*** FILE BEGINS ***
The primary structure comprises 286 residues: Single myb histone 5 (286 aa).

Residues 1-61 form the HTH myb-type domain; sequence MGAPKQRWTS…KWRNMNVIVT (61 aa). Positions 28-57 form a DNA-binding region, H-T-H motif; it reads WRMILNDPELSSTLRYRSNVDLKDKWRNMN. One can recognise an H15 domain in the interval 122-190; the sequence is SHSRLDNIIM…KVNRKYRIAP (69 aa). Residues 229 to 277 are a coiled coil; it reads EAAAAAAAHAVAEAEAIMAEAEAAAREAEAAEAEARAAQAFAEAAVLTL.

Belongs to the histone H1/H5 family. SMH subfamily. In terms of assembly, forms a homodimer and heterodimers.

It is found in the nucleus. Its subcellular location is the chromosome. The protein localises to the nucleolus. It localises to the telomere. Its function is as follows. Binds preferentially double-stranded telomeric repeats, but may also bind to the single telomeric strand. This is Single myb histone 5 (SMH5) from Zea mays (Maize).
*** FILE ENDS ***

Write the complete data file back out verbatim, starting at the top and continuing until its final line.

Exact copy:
The primary structure comprises 286 residues: Single myb histone 5 (286 aa).

Residues 1-61 form the HTH myb-type domain; sequence MGAPKQRWTS…KWRNMNVIVT (61 aa). Positions 28-57 form a DNA-binding region, H-T-H motif; it reads WRMILNDPELSSTLRYRSNVDLKDKWRNMN. One can recognise an H15 domain in the interval 122-190; the sequence is SHSRLDNIIM…KVNRKYRIAP (69 aa). Residues 229 to 277 are a coiled coil; it reads EAAAAAAAHAVAEAEAIMAEAEAAAREAEAAEAEARAAQAFAEAAVLTL.

Belongs to the histone H1/H5 family. SMH subfamily. In terms of assembly, forms a homodimer and heterodimers.

It is found in the nucleus. Its subcellular location is the chromosome. The protein localises to the nucleolus. It localises to the telomere. Its function is as follows. Binds preferentially double-stranded telomeric repeats, but may also bind to the single telomeric strand. This is Single myb histone 5 (SMH5) from Zea mays (Maize).